The film's second high-profile screening was in Washington – at the White House. Harris describes Barack Obama coming into the library to meet the cast: "He lights up a room, he is so magnetic and charming. He said: 'The last time I saw you, you were kicking butt in Skyfall.' And I thought: 'Oh my God, the President knows who I am!'" But we will have to wait for Obama's verdict – he introduced the screening but was too busy to watch the film. (Michelle Obama has promised Harris that she and her husband will be seeing it together soon).
It is Harris's ability to convey happiness on screen (as when she falls in love with Nelson) that is her most striking quality and defines her other work too. (She had a memorable radiance and a deliciously teasing manner as a hard-working Kenyan schoolteacher in The First Grader, directed, like Mandela, by Justin Chadwick.) What makes her happiest in life? "Simple things. I love being in the countryside. I adore family. The more artifice involved, the more uncomfortable I become." When her family visits her on set, they tell her she seems at her happiest in front of a camera. "I feel comfortable because I've been doing it since I was nine [in children's television dramas]. I love being someone else, accessing different worlds – there is joy in that." Her dream of future happiness is not elaborate either: "When I retire from acting, I'd like to have a home in the countryside and write. I wrote a novel when I was 13. I imagine a south-west facing house and rolling hills. It is sunny, so probably not in England… though it is always summer in my imagination…"
mandela film stillIdris Elba and Naomie Harris in a scene from Mandela: Long Walk to Freedom. Photograph: AP
What was it like playing opposite Idris Elba (star of The Wire and Luther, and recently voted Harper's Bazaar's man of the year)? "He's playful, mischievous and has a very silly sense of humour. I'd always make him laugh for some reason. And he has this little giggle and it's really cute. But the wonderful thing was that, after the first rehearsal, he came up to me and said: 'I am scared. Are you scared?' He made me feel so much better by being open about it." She adds that they bonded over a shared birthday, 6 September, and because "he is an only child and so am I".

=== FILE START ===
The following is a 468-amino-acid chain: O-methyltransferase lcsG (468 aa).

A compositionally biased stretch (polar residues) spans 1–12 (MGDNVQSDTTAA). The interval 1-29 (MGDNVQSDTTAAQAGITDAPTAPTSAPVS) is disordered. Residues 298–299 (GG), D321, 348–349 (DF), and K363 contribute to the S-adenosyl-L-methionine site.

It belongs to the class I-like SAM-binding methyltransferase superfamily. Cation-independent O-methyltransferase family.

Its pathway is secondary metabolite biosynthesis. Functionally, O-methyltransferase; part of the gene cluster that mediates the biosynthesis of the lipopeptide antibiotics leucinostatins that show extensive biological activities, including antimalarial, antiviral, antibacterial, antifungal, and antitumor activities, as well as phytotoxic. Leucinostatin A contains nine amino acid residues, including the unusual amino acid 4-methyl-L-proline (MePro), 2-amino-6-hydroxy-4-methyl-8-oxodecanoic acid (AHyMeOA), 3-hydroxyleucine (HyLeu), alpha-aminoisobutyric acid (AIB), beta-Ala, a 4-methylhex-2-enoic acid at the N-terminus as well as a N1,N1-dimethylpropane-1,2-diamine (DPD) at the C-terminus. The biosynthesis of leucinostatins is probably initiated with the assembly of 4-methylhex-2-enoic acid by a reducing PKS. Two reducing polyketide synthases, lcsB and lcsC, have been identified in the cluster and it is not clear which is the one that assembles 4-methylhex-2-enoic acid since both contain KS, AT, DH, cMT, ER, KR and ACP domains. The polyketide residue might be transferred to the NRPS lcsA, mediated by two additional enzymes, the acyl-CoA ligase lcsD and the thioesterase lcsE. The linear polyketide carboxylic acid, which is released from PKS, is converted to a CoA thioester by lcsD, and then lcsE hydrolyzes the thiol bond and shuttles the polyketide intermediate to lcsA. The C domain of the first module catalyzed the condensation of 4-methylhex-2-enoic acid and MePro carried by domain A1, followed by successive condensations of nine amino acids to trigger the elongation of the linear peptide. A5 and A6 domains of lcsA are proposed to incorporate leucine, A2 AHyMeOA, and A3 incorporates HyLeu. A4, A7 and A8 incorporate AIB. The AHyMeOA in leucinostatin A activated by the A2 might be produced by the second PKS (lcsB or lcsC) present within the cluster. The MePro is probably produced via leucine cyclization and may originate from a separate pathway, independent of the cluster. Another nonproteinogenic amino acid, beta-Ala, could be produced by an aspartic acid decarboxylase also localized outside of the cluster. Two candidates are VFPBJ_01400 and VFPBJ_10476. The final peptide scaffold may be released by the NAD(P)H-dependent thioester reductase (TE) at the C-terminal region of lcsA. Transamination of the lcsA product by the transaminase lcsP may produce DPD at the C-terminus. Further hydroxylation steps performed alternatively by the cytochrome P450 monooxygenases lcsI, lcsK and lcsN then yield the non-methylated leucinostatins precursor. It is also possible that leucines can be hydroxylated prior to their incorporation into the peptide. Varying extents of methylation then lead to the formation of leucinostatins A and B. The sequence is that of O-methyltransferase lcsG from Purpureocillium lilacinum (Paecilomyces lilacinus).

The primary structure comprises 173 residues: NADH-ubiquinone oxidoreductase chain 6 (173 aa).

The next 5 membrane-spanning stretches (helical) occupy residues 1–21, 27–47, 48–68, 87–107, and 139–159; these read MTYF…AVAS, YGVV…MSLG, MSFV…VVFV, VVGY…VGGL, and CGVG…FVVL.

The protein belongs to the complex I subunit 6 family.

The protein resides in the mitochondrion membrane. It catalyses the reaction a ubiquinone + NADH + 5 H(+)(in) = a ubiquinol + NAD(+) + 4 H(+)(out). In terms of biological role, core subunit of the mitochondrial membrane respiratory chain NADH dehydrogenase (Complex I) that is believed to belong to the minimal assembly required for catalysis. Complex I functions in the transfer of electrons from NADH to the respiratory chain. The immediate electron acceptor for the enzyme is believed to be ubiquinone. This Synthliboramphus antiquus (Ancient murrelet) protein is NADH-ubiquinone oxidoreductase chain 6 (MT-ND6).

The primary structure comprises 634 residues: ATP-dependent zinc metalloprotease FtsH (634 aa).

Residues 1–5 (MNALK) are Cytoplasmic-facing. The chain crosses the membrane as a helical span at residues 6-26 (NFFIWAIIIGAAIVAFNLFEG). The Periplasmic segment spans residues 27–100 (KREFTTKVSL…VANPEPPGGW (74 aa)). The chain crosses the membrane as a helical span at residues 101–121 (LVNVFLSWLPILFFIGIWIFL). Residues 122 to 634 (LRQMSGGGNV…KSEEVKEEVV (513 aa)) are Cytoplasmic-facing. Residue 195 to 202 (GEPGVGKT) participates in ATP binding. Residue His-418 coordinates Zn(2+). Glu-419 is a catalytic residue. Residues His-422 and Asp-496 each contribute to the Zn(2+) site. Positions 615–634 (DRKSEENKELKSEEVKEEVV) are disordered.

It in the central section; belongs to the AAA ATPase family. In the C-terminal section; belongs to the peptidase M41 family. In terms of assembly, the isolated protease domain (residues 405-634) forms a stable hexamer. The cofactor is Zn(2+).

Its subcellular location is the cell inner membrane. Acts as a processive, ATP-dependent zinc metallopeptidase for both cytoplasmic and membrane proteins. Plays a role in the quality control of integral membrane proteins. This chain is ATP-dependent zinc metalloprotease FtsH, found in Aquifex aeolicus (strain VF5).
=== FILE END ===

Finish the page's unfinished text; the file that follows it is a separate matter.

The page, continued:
I remember last time we met how present her mother, Lisselle Kayla, was in Harris's conversation – as an empowering figure. Her mother raised her on her own in Finsbury Park, north London (her Trinidadian father, Winston, left when she was little) and their relationship seems always to have been tremendously close. Yet she is undeceived about single parenthood.
"A child needs male and female influences. It is important for their wellbeing and sense of being a whole person. As a child, I thought my mum was a kind of god who knew everything and was always right, and actually life is never like that. It's a compromise, a balance…"
I ask at what point it occurred to her that her mother was as faulty as everyone else. "I am still realising it! I still think she is so amazing." Her mother used to be a scriptwriter on EastEnders and is now a healer who helps Harris overcome performance nerves. "She does EFT, emotional freedom technique, about releasing childhood traumas impacting on your life through a process of tapping along your meridian points."